CME, Eurex rebuff calls to compensate members for losses

BlackRock and BNP want CCPs that recover from a default to reimburse members and clients

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The chief risk officers of CME Group and Eurex Clearing have both rejected calls for clearing houses to compensate members and clients that incur extreme losses after a default.

Dmitrij Senko, CRO of Eurex Clearing, called the idea “alarming”.

Lee Betsill, CRO of CME Group, said it would “create some perverse incentives” in the event of a default. 

Senko and Betsill were speaking at a conference organised by Eurex in Frankfurt on February 27.  

If a clearing member defaults, the central counterparty (CCP) first tries to recoup losses by auctioning the defaulting member’s positions to other members. Any remaining losses are then allocated to the CCP’s own capital and to members through default fund contributions, or in more extreme circumstances, haircuts on margin posted by non-defaulting members and clients.

Speaking at the same conference, Vicky Hsu, director for counterparty risk at BlackRock, argued that end-clients of clearing members should be compensated in certain circumstances when variation margin gains haircutting (VMGH) is employed by the CCP.

“We believe clients should be compensated if any VMGH is taken, and it’s very likely that if we get to that scenario, we will be hit,” said Hsu. “BlackRock manages assets on behalf of many types of clients, including long-dated directional clients that are more liability-driven investment managers. They have derivatives positions outside of the clearing house as well, and that leads them to have very directional positions in the CCP.”

Cecile Barthelemy, global head of market infrastructure risk at BNP Paribas, made a similar point.

“If we clearing members or clients … were to suffer some losses during variation margin gains haircutting and then if the CCP comes back onto a balanced position … I think it’s fair for us to request some form of compensation, perhaps even before the CCP comes back into a profitable situation.”

The debate over compensation has taken on added significance amid ongoing discussions between the European Parliament, Council and Commission on legislation firming up CCP recovery and resolution procedures. The next round of trilogue negotiations is scheduled for March 17.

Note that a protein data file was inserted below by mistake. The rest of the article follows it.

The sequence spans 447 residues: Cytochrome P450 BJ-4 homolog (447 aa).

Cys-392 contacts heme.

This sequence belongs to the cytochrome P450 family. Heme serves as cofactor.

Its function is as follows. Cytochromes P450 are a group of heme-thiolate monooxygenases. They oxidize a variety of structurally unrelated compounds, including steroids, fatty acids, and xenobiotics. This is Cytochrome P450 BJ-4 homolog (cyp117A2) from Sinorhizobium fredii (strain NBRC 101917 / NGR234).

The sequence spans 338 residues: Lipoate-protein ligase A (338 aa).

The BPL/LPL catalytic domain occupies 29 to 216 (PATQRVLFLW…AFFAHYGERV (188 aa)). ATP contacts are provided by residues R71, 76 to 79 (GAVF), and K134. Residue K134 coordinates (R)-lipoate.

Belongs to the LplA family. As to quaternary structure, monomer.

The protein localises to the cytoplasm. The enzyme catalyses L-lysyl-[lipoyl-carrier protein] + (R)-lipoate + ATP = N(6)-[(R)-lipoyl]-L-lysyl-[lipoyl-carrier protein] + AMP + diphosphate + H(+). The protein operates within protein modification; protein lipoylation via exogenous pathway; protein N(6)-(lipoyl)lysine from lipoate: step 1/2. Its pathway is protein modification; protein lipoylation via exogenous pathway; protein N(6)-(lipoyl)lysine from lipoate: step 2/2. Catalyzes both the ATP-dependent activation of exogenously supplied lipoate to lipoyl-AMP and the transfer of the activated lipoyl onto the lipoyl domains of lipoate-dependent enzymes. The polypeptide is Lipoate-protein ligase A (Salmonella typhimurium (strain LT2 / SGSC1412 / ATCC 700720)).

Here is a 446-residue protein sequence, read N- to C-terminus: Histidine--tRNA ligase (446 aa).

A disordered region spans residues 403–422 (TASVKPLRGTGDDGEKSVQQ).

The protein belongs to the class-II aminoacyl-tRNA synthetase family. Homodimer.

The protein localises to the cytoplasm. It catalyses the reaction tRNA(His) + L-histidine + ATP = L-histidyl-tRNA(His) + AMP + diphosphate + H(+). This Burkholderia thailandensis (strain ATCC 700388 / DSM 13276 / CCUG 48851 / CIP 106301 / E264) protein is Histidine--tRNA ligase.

“The alarming part of it is that maybe some parts of the industry hope that the CCP can cover these losses with existing capital, future capital, future profits, different forms,” said Senko. “The good thing is that the finalisation of this regulation inspires discussion on this point.”

The EC and Council texts would give resolution authorities the power to compel clearing houses to compensate members for losses that go beyond their obligations under the CCP’s rulebook. This compensation could include “instruments of ownership, debt instruments or instruments recognising a claim on the CCP’s future profits”.

The alarming part of it is that maybe some parts of the industry hope that the CCP can cover these losses with existing capital, future capital, future profits, different forms
Dmitrij Senko, CRO of Eurex Clearing

BlackRock’s Hsu said decisions on extreme loss allocation and compensation should be taken by resolution authorities, not just the CCP in isolation.

“In a tail risk scenario, our clients’ money is subject to broad loss allocation mechanisms that are in CCP rulebooks today in the form of VMGH,” said Hsu. “We think that if we get that deep into the waterfall, it’s very important that resolution authorities … are there to manage that, so there are no spill-over losses into the broader economy, which can create more stress in an already stressed environment.”

CME Group’s Betsill retorted that CCPs already had rules that guaranteed any funds recovered from a defaulting member’s estate would be returned to affected market participants.

“Our rulebooks say every dollar we get back and we have a claim on [from] the estate of the defaulter goes back in reverse the way it was used. So if there are gains haircuts, it’s our obligation to return those funds first.”

Separately, BNP Paribas’s Barthelemy also suggested initial margin haircutting should be ruled out as a loss allocation tool.

During a meeting of the European parliament’s economic and monetary affairs committee on February 17, the committee chair Irene Tinagli indicated that this is a point of contention between those working on the CCP recovery and resolution regulation. The European Parliament supports initial margin haircutting, but the Council is more cautious.

“Parliament expressed strong concerns over the council’s position, which could undermine the protection of taxpayer funds and the incentives for clearing members and CCPs to manage ex-ante the risks and participate in the recovery and resolution process,” Tinagli said.

Additional reporting by Samuel Wilkes

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